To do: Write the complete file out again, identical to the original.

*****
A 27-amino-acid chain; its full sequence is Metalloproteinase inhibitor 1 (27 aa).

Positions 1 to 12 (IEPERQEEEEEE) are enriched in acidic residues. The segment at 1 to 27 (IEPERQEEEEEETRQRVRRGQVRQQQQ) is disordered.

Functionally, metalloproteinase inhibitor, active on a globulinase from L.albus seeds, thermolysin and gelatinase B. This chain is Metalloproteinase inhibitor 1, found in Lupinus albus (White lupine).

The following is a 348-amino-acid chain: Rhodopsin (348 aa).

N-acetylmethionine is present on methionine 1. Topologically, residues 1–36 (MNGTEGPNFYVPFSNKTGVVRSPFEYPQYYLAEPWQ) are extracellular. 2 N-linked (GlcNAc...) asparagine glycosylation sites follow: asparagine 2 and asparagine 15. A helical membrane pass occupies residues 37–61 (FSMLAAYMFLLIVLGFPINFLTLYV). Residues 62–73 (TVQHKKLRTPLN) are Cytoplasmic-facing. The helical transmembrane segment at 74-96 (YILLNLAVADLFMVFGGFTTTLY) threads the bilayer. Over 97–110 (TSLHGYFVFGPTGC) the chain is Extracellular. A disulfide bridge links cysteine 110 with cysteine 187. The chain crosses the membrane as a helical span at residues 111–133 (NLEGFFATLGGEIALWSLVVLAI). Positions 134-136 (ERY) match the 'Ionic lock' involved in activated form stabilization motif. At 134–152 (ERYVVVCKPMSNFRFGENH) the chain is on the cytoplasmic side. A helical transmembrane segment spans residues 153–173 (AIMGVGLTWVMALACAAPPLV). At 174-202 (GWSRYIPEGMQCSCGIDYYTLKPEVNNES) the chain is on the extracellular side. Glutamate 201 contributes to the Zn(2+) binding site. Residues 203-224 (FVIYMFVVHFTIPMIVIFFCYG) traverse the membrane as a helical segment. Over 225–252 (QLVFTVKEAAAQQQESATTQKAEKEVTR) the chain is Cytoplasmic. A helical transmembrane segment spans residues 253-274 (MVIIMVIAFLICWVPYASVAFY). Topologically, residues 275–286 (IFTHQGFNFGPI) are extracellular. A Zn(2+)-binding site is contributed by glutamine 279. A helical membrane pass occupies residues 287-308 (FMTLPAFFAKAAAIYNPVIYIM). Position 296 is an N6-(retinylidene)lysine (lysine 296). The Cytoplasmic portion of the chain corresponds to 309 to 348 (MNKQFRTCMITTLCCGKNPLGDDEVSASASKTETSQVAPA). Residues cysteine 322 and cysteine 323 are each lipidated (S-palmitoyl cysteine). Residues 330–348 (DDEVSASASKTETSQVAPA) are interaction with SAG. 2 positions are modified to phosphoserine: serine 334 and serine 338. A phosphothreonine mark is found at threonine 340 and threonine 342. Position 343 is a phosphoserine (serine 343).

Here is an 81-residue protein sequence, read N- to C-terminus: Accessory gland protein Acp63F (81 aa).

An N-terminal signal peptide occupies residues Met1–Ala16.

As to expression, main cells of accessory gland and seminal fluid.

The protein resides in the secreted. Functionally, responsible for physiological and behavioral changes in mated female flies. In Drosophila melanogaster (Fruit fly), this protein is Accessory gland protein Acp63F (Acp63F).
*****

A 27-amino-acid chain; its full sequence is Metalloproteinase inhibitor 1 (27 aa).

Positions 1 to 12 (IEPERQEEEEEE) are enriched in acidic residues. The segment at 1 to 27 (IEPERQEEEEEETRQRVRRGQVRQQQQ) is disordered.

Functionally, metalloproteinase inhibitor, active on a globulinase from L.albus seeds, thermolysin and gelatinase B. This chain is Metalloproteinase inhibitor 1, found in Lupinus albus (White lupine).

The following is a 348-amino-acid chain: Rhodopsin (348 aa).

N-acetylmethionine is present on methionine 1. Topologically, residues 1–36 (MNGTEGPNFYVPFSNKTGVVRSPFEYPQYYLAEPWQ) are extracellular. 2 N-linked (GlcNAc...) asparagine glycosylation sites follow: asparagine 2 and asparagine 15. A helical membrane pass occupies residues 37–61 (FSMLAAYMFLLIVLGFPINFLTLYV). Residues 62–73 (TVQHKKLRTPLN) are Cytoplasmic-facing. The helical transmembrane segment at 74-96 (YILLNLAVADLFMVFGGFTTTLY) threads the bilayer. Over 97–110 (TSLHGYFVFGPTGC) the chain is Extracellular. A disulfide bridge links cysteine 110 with cysteine 187. The chain crosses the membrane as a helical span at residues 111–133 (NLEGFFATLGGEIALWSLVVLAI). Positions 134-136 (ERY) match the 'Ionic lock' involved in activated form stabilization motif. At 134–152 (ERYVVVCKPMSNFRFGENH) the chain is on the cytoplasmic side. A helical transmembrane segment spans residues 153–173 (AIMGVGLTWVMALACAAPPLV). At 174-202 (GWSRYIPEGMQCSCGIDYYTLKPEVNNES) the chain is on the extracellular side. Glutamate 201 contributes to the Zn(2+) binding site. Residues 203-224 (FVIYMFVVHFTIPMIVIFFCYG) traverse the membrane as a helical segment. Over 225–252 (QLVFTVKEAAAQQQESATTQKAEKEVTR) the chain is Cytoplasmic. A helical transmembrane segment spans residues 253-274 (MVIIMVIAFLICWVPYASVAFY). Topologically, residues 275–286 (IFTHQGFNFGPI) are extracellular. A Zn(2+)-binding site is contributed by glutamine 279. A helical membrane pass occupies residues 287-308 (FMTLPAFFAKAAAIYNPVIYIM). Position 296 is an N6-(retinylidene)lysine (lysine 296). The Cytoplasmic portion of the chain corresponds to 309 to 348 (MNKQFRTCMITTLCCGKNPLGDDEVSASASKTETSQVAPA). Residues cysteine 322 and cysteine 323 are each lipidated (S-palmitoyl cysteine). Residues 330–348 (DDEVSASASKTETSQVAPA) are interaction with SAG. 2 positions are modified to phosphoserine: serine 334 and serine 338. A phosphothreonine mark is found at threonine 340 and threonine 342. Position 343 is a phosphoserine (serine 343).

Here is an 81-residue protein sequence, read N- to C-terminus: Accessory gland protein Acp63F (81 aa).

An N-terminal signal peptide occupies residues Met1–Ala16.

As to expression, main cells of accessory gland and seminal fluid.

The protein resides in the secreted. Functionally, responsible for physiological and behavioral changes in mated female flies. In Drosophila melanogaster (Fruit fly), this protein is Accessory gland protein Acp63F (Acp63F).